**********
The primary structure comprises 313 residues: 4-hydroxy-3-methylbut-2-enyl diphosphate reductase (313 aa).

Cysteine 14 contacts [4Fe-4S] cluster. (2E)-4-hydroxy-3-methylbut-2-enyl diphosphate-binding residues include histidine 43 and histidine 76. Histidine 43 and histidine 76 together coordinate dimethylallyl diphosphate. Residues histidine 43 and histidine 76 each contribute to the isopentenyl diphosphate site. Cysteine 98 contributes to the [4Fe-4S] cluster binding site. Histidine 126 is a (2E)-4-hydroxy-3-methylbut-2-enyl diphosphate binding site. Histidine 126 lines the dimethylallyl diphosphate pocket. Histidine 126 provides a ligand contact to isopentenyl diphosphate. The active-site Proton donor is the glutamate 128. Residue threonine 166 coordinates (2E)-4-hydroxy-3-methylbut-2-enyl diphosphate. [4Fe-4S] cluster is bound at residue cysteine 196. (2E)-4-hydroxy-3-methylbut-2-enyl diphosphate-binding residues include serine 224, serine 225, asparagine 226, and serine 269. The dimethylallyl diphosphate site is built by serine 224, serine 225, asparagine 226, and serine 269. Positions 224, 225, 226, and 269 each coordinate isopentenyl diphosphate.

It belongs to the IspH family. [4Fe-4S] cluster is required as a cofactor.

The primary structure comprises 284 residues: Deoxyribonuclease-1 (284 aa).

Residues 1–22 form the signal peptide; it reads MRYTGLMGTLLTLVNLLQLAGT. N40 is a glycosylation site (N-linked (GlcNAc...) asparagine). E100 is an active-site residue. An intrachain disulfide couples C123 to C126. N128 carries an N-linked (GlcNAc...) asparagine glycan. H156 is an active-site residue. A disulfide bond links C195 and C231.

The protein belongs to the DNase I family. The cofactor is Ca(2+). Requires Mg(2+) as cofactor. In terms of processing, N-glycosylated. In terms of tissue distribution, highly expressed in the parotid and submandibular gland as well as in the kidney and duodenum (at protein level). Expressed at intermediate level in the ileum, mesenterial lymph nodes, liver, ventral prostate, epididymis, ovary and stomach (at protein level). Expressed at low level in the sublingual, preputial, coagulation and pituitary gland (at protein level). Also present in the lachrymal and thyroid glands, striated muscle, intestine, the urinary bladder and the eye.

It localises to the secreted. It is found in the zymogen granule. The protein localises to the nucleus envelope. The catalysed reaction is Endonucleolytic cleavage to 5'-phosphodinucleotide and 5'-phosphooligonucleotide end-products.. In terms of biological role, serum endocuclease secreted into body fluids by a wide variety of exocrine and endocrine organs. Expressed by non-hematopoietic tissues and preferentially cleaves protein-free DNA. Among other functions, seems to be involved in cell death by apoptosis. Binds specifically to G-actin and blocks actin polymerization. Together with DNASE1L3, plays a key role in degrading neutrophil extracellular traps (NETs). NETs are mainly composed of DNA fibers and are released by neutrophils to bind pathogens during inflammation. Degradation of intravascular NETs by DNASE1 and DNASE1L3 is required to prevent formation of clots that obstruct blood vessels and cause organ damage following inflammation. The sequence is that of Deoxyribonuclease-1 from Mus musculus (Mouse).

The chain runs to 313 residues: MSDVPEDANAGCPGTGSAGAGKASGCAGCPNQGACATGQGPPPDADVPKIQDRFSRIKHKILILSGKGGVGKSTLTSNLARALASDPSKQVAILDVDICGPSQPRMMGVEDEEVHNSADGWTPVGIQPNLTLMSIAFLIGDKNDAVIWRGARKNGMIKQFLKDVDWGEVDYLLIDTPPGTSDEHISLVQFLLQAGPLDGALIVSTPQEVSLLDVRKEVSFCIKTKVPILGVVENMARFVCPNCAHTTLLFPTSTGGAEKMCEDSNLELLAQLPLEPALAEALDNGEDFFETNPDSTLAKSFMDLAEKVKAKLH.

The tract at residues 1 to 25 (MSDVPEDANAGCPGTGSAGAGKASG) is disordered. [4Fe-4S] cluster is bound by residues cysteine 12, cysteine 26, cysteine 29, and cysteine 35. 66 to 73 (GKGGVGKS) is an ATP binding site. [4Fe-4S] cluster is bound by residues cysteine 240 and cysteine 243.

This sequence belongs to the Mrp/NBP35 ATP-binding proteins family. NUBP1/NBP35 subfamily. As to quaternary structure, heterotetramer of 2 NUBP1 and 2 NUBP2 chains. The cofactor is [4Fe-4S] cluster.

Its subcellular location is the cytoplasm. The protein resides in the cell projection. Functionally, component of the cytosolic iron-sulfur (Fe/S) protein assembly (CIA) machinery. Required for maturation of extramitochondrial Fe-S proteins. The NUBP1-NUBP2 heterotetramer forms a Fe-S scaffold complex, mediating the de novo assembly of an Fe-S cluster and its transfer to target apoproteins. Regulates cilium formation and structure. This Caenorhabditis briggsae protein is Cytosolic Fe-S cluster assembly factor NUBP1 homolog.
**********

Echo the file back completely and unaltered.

The primary structure comprises 313 residues: 4-hydroxy-3-methylbut-2-enyl diphosphate reductase (313 aa).

Cysteine 14 contacts [4Fe-4S] cluster. (2E)-4-hydroxy-3-methylbut-2-enyl diphosphate-binding residues include histidine 43 and histidine 76. Histidine 43 and histidine 76 together coordinate dimethylallyl diphosphate. Residues histidine 43 and histidine 76 each contribute to the isopentenyl diphosphate site. Cysteine 98 contributes to the [4Fe-4S] cluster binding site. Histidine 126 is a (2E)-4-hydroxy-3-methylbut-2-enyl diphosphate binding site. Histidine 126 lines the dimethylallyl diphosphate pocket. Histidine 126 provides a ligand contact to isopentenyl diphosphate. The active-site Proton donor is the glutamate 128. Residue threonine 166 coordinates (2E)-4-hydroxy-3-methylbut-2-enyl diphosphate. [4Fe-4S] cluster is bound at residue cysteine 196. (2E)-4-hydroxy-3-methylbut-2-enyl diphosphate-binding residues include serine 224, serine 225, asparagine 226, and serine 269. The dimethylallyl diphosphate site is built by serine 224, serine 225, asparagine 226, and serine 269. Positions 224, 225, 226, and 269 each coordinate isopentenyl diphosphate.

It belongs to the IspH family. [4Fe-4S] cluster is required as a cofactor.

The primary structure comprises 284 residues: Deoxyribonuclease-1 (284 aa).

Residues 1–22 form the signal peptide; it reads MRYTGLMGTLLTLVNLLQLAGT. N40 is a glycosylation site (N-linked (GlcNAc...) asparagine). E100 is an active-site residue. An intrachain disulfide couples C123 to C126. N128 carries an N-linked (GlcNAc...) asparagine glycan. H156 is an active-site residue. A disulfide bond links C195 and C231.

The protein belongs to the DNase I family. The cofactor is Ca(2+). Requires Mg(2+) as cofactor. In terms of processing, N-glycosylated. In terms of tissue distribution, highly expressed in the parotid and submandibular gland as well as in the kidney and duodenum (at protein level). Expressed at intermediate level in the ileum, mesenterial lymph nodes, liver, ventral prostate, epididymis, ovary and stomach (at protein level). Expressed at low level in the sublingual, preputial, coagulation and pituitary gland (at protein level). Also present in the lachrymal and thyroid glands, striated muscle, intestine, the urinary bladder and the eye.

It localises to the secreted. It is found in the zymogen granule. The protein localises to the nucleus envelope. The catalysed reaction is Endonucleolytic cleavage to 5'-phosphodinucleotide and 5'-phosphooligonucleotide end-products.. In terms of biological role, serum endocuclease secreted into body fluids by a wide variety of exocrine and endocrine organs. Expressed by non-hematopoietic tissues and preferentially cleaves protein-free DNA. Among other functions, seems to be involved in cell death by apoptosis. Binds specifically to G-actin and blocks actin polymerization. Together with DNASE1L3, plays a key role in degrading neutrophil extracellular traps (NETs). NETs are mainly composed of DNA fibers and are released by neutrophils to bind pathogens during inflammation. Degradation of intravascular NETs by DNASE1 and DNASE1L3 is required to prevent formation of clots that obstruct blood vessels and cause organ damage following inflammation. The sequence is that of Deoxyribonuclease-1 from Mus musculus (Mouse).

The chain runs to 313 residues: MSDVPEDANAGCPGTGSAGAGKASGCAGCPNQGACATGQGPPPDADVPKIQDRFSRIKHKILILSGKGGVGKSTLTSNLARALASDPSKQVAILDVDICGPSQPRMMGVEDEEVHNSADGWTPVGIQPNLTLMSIAFLIGDKNDAVIWRGARKNGMIKQFLKDVDWGEVDYLLIDTPPGTSDEHISLVQFLLQAGPLDGALIVSTPQEVSLLDVRKEVSFCIKTKVPILGVVENMARFVCPNCAHTTLLFPTSTGGAEKMCEDSNLELLAQLPLEPALAEALDNGEDFFETNPDSTLAKSFMDLAEKVKAKLH.

The tract at residues 1 to 25 (MSDVPEDANAGCPGTGSAGAGKASG) is disordered. [4Fe-4S] cluster is bound by residues cysteine 12, cysteine 26, cysteine 29, and cysteine 35. 66 to 73 (GKGGVGKS) is an ATP binding site. [4Fe-4S] cluster is bound by residues cysteine 240 and cysteine 243.

This sequence belongs to the Mrp/NBP35 ATP-binding proteins family. NUBP1/NBP35 subfamily. As to quaternary structure, heterotetramer of 2 NUBP1 and 2 NUBP2 chains. The cofactor is [4Fe-4S] cluster.

Its subcellular location is the cytoplasm. The protein resides in the cell projection. Functionally, component of the cytosolic iron-sulfur (Fe/S) protein assembly (CIA) machinery. Required for maturation of extramitochondrial Fe-S proteins. The NUBP1-NUBP2 heterotetramer forms a Fe-S scaffold complex, mediating the de novo assembly of an Fe-S cluster and its transfer to target apoproteins. Regulates cilium formation and structure. This Caenorhabditis briggsae protein is Cytosolic Fe-S cluster assembly factor NUBP1 homolog.